NASA astronaut Frank Rubio, a son of Salvadoran migrants, spent 371 days aboard the International Space Station (ISS), making him the American who has spent the most extended period in space. Now back on Earth for two weeks, Rubio still experiences discomfort while walking.
Rubio, a 47-year-old physician and pilot, adapted to microgravity during his time in space. Although he enjoyed the experience, medical specialists note that in low Earth orbit, where the ISS is located, gravity is nearly absent, affecting bones and muscles.
“Walking is a bit painful during the first few days, especially the soles of my feet and the lower back. I believe there is a certain level of pain that comes with the fact that your lower back now supports half of your weight,” Rubio explained during a press briefing at Houston’s Johnson Space Center.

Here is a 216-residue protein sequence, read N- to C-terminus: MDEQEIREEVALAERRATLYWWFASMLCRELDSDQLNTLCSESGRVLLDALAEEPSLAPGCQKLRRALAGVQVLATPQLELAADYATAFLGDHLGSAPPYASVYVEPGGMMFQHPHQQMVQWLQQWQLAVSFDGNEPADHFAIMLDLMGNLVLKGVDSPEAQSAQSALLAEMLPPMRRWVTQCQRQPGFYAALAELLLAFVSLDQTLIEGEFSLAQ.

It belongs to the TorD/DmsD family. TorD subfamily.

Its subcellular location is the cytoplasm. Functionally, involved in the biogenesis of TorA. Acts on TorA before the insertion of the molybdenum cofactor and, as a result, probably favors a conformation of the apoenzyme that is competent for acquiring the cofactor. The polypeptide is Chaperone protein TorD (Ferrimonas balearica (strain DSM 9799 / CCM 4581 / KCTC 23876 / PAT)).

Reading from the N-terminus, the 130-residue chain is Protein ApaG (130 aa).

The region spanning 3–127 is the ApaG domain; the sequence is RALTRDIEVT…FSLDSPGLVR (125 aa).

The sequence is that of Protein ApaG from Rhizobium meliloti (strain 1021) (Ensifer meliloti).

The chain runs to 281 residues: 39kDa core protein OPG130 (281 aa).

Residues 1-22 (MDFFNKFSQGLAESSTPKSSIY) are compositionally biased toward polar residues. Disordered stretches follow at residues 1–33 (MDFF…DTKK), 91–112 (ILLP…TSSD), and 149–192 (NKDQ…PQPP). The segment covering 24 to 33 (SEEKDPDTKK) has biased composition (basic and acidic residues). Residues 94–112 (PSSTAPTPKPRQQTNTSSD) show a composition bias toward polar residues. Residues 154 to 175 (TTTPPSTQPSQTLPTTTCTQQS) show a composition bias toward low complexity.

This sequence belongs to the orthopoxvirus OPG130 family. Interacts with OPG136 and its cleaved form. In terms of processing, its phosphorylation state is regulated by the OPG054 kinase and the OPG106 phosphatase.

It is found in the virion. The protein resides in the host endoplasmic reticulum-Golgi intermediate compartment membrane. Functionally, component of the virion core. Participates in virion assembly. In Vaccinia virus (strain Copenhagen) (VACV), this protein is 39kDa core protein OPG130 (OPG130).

He described the initial challenges of readjusting to Earth’s gravity, including feeling off-balance while walking. Despite the discomfort, Rubio mentioned that his vertigo has subsided, allowing him to drive without disorientation. However, his feet still ache due to the sudden pressure of standing and walking.
Rubio’s space mission faced an unexpected extension due to a coolant leak in the Soyuz spacecraft that was meant to bring him back in December. Consequently, he broke the previous American record set by astronaut Mark Vande Hei for consecutive days in space. Rubio’s resilience and determination during his extended stay highlight the mental and physical challenges faced by astronauts, emphasizing the importance of their support systems, including family, in coping with such demanding missions.